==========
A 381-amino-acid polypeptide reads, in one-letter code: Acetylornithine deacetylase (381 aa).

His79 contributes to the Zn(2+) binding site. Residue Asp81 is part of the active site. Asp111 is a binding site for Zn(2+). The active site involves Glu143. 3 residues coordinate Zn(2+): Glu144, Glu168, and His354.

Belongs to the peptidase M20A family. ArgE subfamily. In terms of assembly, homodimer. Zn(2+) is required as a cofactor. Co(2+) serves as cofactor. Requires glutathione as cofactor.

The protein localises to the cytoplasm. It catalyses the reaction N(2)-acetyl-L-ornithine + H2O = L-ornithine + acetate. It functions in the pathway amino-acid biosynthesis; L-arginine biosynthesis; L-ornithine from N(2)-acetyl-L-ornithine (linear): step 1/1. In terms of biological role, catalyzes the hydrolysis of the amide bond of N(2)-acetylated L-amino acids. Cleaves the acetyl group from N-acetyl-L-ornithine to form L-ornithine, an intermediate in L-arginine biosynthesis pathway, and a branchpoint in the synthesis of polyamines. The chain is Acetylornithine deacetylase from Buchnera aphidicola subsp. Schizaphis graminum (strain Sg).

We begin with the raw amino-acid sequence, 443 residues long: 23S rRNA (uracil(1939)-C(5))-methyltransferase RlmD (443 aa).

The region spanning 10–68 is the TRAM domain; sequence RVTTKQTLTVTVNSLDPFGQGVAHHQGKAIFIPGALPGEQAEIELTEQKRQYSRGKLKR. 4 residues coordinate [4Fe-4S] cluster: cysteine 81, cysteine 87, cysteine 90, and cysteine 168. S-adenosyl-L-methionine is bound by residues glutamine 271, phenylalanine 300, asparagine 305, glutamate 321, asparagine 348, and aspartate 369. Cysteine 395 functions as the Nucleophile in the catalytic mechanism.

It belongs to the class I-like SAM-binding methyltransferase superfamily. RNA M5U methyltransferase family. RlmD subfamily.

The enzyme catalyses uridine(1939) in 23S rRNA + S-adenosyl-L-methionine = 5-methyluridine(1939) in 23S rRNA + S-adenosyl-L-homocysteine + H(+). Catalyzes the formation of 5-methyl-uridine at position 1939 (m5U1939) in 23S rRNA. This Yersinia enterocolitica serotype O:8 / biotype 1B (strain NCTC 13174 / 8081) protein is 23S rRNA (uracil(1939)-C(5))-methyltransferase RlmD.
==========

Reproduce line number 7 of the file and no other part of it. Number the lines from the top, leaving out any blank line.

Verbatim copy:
It belongs to the class I-like SAM-binding methyltransferase superfamily. RNA M5U methyltransferase family. RlmD subfamily.